I have a dear friend in California who introduced me to the concept of "pre-grieving." At first it sounded like sheer silliness, but the more I listened to her explanation, the more sense it made. She said that when she knew -- or even suspected -- that something bad was about to happen, she would start grieving even before the bad thing would come. It was a way, she said, of preparing to feel the loss and it gave her a head-start on the experience of grief that would inevitably come.
On the one hand, there's a problem with that strategy: we cannot be sure what will happen in the future. Even when we feel certain about what is coming next, we simply cannot be sure. Especially given the way most of us worry, we then end up grieving about things that might never happen. In Philippians 4:6, the Apostle Paul encourages us not to be anxious about anything. In the Sermon on the Mount, Jesus tells us not to worry about tomorrow (Matthew 6:34). So dwelling on what might happen is clearly a problem.
On the other hand, some of what causes our sadness these days is the uncertainty itself. We don't, of course, know exactly what might happen next, but we are quite sure that the world is changing right before our eyes. Even as we quote Philippians 4:6 to ourselves and to others, we live with a deep sense of loss. And what we're losing is the world we thought we knew, the world where we felt at least marginally "at home."
According to David Kessler, what we're actually dealing with is grief. It's quite a label, but David Kessler is said to be "the world's foremost expert on grief." In a recent conversation, he explained that what many people are feeling these days is "anticipatory grief."
This is how he explains the deep discomfort many of us are carrying around these days:
Anticipatory grief is that feeling we get about what the future holds
when we're uncertain. Usually it centers on death.
We feel it when someone gets a dire diagnosis
or when we have the normal thought that we'll lose a parent someday.
Anticipatory grief is also more broadly imagined futures.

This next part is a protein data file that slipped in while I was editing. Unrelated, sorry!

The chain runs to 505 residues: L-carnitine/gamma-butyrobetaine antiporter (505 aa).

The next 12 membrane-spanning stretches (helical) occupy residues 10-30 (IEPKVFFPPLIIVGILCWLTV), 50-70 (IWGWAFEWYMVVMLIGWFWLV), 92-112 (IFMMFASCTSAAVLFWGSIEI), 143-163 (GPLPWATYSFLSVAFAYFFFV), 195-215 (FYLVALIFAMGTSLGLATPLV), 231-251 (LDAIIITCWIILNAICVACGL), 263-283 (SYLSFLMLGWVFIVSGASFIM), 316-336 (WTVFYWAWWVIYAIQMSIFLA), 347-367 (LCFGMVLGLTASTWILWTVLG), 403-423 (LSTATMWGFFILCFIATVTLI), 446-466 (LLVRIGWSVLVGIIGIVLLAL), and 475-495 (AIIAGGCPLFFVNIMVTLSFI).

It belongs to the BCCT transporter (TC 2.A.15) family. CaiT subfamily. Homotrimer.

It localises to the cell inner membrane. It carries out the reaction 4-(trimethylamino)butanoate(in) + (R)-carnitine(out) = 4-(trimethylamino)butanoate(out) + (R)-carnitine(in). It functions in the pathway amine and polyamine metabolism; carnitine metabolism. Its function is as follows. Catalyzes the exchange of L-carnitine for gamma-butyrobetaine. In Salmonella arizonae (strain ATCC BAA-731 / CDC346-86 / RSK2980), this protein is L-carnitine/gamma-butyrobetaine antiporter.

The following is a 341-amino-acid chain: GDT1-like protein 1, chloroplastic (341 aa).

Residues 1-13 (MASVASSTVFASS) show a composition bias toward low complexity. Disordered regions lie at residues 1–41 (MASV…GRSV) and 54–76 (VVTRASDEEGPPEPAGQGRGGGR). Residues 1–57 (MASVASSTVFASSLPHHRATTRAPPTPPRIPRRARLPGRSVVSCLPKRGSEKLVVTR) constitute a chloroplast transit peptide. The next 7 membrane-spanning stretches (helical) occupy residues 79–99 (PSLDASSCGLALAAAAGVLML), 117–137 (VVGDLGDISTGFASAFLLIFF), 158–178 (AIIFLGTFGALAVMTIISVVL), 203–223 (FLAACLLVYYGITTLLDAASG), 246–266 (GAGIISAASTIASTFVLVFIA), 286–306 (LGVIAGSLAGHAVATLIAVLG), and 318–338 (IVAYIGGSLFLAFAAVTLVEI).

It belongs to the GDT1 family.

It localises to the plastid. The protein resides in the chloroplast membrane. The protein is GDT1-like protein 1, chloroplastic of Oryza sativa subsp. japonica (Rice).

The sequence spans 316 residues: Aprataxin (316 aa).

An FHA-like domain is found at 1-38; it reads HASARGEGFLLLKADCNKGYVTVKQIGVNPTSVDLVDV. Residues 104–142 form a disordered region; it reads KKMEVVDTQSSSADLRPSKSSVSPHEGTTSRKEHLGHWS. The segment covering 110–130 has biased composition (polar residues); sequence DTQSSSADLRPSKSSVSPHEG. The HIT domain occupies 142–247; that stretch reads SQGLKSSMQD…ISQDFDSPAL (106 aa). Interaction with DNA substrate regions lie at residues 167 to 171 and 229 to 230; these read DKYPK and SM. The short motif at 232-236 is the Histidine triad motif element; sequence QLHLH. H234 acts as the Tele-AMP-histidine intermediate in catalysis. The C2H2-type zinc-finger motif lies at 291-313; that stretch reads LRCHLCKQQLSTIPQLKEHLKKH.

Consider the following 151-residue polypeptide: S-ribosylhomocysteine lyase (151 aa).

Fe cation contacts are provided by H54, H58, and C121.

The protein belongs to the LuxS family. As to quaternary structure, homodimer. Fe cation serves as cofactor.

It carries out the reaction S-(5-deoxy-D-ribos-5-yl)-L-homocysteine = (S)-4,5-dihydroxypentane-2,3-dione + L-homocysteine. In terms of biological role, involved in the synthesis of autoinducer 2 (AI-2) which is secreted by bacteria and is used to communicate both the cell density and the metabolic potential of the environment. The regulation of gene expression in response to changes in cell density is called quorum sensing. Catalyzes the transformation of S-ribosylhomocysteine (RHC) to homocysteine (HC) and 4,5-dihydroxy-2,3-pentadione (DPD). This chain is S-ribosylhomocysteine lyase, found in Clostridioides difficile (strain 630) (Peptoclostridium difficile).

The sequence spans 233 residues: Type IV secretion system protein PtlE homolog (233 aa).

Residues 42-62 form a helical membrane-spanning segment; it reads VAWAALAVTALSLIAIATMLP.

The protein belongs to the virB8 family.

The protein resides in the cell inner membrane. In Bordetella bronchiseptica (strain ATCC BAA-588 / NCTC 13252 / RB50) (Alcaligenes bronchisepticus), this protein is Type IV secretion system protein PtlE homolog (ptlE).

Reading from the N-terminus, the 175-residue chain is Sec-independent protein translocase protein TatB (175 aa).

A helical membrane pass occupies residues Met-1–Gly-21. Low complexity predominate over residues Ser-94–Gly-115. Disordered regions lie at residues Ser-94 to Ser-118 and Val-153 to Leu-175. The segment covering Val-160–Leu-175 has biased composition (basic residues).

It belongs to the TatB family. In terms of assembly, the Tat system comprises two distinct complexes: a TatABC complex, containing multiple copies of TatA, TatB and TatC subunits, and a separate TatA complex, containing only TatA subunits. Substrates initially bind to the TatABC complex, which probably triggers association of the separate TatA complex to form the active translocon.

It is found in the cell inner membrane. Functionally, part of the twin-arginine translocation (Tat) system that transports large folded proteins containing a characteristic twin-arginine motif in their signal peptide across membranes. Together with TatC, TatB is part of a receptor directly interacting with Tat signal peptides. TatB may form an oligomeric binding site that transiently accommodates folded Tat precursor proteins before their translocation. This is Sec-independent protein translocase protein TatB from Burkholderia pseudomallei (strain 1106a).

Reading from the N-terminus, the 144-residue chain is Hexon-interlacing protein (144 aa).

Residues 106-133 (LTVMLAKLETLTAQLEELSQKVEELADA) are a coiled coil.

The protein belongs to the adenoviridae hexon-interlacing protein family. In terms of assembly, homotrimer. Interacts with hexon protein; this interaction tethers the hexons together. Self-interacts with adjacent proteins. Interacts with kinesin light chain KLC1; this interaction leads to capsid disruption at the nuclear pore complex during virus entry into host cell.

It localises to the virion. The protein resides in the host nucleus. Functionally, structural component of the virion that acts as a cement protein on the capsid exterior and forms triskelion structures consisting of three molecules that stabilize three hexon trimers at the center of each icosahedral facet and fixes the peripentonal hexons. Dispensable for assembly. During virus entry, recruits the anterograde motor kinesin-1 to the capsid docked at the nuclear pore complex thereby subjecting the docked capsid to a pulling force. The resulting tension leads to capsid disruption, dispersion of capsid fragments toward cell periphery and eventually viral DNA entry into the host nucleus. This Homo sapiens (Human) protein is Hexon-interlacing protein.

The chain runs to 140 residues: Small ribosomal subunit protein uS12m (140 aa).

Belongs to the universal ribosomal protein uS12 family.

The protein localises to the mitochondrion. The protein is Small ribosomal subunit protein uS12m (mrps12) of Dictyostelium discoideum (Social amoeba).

There is a storm coming. There's something bad out there.
With a virus, this kind of grief is so confusing for people.
Our primitive mind knows something bad is happening, but you can't see it.
This breaks our sense of safety.
We're feeling that loss of safety.
David Kessler says it's a good idea to name what it is that we're feeling; he's pretty sure that it's grief. Grief about things that haven't happened yet. Grief that is already anticipating what might happen. Grief over the uncertainty of the future. (Honestly, wouldn't this be easier to deal with if we knew how long the chaos would last?) According to David Kessler, giving a name to what we're feeling and honestly admitting that this is hard is a good start.
But people of faith can go a few steps beyond that. We have a foundation that provides us with a place to stand. The core truths that we have lived with for years are a trustworthy anchor. And even as we recite the promises to ourselves, we surely must find ways to share these same promises with those around us -- in many case, with people who are trying to deal with their fears without the certainty of these marvelous promises.
God is at work. God is present.
God is aware. God loves us.
God holds us in his strong arms.
God delights in us. God is with us.
God is able.
God will never leave us.
Those certainties do NOT mean that we will never deal with grief. We all know what it's like to live in this world; we know that there is both sunshine and rain.
But we also know that we are not nearly as alone as we might feel. God is with us.
And because that's true, we should try not to worry too much about things that haven't happened yet. As Jesus reminded us, "each day has enough trouble of its own" (Matthew 6:34). And as people who love and follow this Jesus, it is our high privilege to live today . . . with hope and trust and confidence . . . and with deep, deep compassion for other people.
So pre-grieve if you must.
But don't let your pre-grieving get in the way of living your life today.